Stephen: It’s all happening in Europe today. I mean, we have long been told things would happen in the blink of a eye…
Following the Greeks withdrawing over 800 million Euro from their banks yesterday, the Spanish have grabbed their withdrawal slips, headed for their banks and started removing their money, too. Over 1 Billion Euro out already today.
Personally, I think they could be on to something. If everyone in the world withdrew all their money from the banks on one day, we would soon see some very big changes – and quickly. After all, the cabal-owned banks and moneymen caused this whole money schemozzle in the first place.
Meanwhile, proving that they have indeed voted in a more egalitarian regime, the new French President, Francois Hollande has slashed his government’s pay packets by 30 percent.
Run on Nationalised Spanish Bank Sees Customers Withdraw €1Billion… as French Government Slashes its Own Pay by 30%
By Daily Mail Reporter – May 17, 2012
• Shares in Bankia, Spain’s fourth largest bank, fall 27% after media reports
• Greece forms government, but will dissolve it tomorrow for new election
• Francois Hollande slashes pay to ‘highlight difference’ with Sarkozy
A €1billion run on a recently nationalised Spanish bank has sparked further fears that the 17-nation eurozone is about to implode.
European markets fell as fears of a continent-wide contagion from goverment-less Greece’s economic crisis also spread.
Shares in Bankia, Spain’s fourth biggest bank formed in 2010 through a merger of seven struggling regional savings institutions, today plummeted by 27 per cent.
The pan-European FTSE 300 index was down 0.9 per cent at 984.22 points by 10.26.am, close to a four-and-a-half-month low of 983.95 points reached yesterday.
Spain’s benchmark IBEX index fell nearly 2 per cent to its lowest level since mid-2003.
It came following a report in El Mundo newspaper that its customers had withdrawn more than €1billion from their accounts over the past week.
It added to losses incurred yesterday after the European Central Bank said it had stopped providing liquidity to some Greek banks because they had not been successfully recapitalised.
Greece is set to hold fresh elections on June 17 after voters rejected austerity measures imposed on it by the European Union and the International Monetary Fund, which has heightened fears it will have to leave the eurozone.
Investors are also worried by the possibility of contagion from a Greek exit from the euro spreading to other countries such as Spain or Italy.
‘It’s not Greece leaving the euro that is the major issue, it’s the domino effect,’ said John Bearman, chief investment officer at British firm Thomas Miller Investment, which manages roughly €3billion worth of assets.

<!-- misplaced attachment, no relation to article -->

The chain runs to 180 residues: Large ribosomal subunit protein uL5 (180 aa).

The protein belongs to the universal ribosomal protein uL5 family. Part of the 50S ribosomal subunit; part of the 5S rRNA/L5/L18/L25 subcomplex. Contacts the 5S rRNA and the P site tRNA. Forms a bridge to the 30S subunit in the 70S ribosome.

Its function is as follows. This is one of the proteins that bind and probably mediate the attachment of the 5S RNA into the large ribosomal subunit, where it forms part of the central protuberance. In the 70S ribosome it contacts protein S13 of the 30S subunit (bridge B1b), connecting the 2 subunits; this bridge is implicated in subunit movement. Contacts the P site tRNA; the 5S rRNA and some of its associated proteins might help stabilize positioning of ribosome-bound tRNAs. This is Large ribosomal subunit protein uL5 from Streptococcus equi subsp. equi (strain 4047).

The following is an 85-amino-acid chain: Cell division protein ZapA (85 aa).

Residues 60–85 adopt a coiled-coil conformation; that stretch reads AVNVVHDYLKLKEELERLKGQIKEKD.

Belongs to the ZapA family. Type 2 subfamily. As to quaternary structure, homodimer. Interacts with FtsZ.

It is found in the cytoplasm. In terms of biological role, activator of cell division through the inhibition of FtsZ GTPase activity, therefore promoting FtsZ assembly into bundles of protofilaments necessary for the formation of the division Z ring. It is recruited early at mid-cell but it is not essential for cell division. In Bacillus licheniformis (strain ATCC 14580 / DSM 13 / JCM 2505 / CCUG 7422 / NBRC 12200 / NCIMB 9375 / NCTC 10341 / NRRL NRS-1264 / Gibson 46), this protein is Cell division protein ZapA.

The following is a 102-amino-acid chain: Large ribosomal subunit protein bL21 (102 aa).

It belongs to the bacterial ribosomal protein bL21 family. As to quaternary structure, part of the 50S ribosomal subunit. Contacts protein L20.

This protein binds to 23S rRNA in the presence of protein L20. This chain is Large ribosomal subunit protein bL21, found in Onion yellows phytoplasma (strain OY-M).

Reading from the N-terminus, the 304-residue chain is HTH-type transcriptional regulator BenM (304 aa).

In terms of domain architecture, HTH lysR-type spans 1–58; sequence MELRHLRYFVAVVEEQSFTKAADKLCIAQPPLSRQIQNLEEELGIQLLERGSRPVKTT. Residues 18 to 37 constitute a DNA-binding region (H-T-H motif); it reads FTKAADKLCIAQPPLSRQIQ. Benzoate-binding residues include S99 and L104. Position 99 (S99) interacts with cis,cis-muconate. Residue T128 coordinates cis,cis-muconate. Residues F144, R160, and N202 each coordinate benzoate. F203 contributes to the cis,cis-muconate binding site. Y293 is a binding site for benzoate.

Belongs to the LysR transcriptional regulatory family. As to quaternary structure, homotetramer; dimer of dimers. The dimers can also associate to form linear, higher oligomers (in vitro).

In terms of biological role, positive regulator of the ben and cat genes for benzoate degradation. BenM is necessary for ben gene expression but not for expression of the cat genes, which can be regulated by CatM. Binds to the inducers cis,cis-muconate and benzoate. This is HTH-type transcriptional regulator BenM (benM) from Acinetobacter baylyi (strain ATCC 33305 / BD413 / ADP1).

Greece today held a swearing-in ceremony of Coalition of the Radical Left party leader Alexis Tsipras and former Prime Minister George Papandreou.
But their leadership will be short-lived, as their parliament will be dissolved tomorrow so they can arrange new elections.
Concerns over Spain were highlighted by data showing the country had slipped back into recession during the first quarter, while the country’s medium-term borrowing costs rose sharply during a bond auction.
Tensions within the European banking system were also exposed by the fact that key eurozone three-month bank-to-bank lending rates had edged higher today for the first time since the European Central Bank pumped in ultra-cheap, three-year funds in December.
Royal London Asset Management’s European equities fund manager Neil Wilkinson said he had reduced his exposure to financial stocks in recent weeks, as a result of the worsening European debt crisis.
Wilkinson, who manages around £425million worth of assets, said his portfolio was 70 per cent invested in northern European equities markets such as France, Germany, the Netherlands and Switzerland, with a small amount in Italy and Spain.
Wilkinson said he owned Italian bank Intesa and Spanish pharmaceuticals group Grifols, but was otherwise shying away from stocks in countries such as Portugal, Spain, Italy and Greece.
‘The selling pressure is going to continue,’ he said. News of the run came as France’s new President marked his first official day in the office by slashing his ministers’ pay by 30 per cent.
Francois Hollande’s new Socialist government said it was ‘setting an example’ with the symbolic move, aimed at drawing a clear distinction with the previous administration.
Nicolas Sarkozy, voted out of power earlier this month, famously hiked up his pay 170 per cent to €19,000 per month on taking office in 2007.
Senior ministers then said their first concern was tackling the European sovereign debt crisis – and promoting their new boss’s view of shifting the focus from austerity to growth.
Foreign Minister Laurent Fabius told news channel BFMTV: ‘The priority is to disentangle the crisis in Europe.
‘I am profoundly European but we need a different Europe, a Europe that is much more focused on jobs.’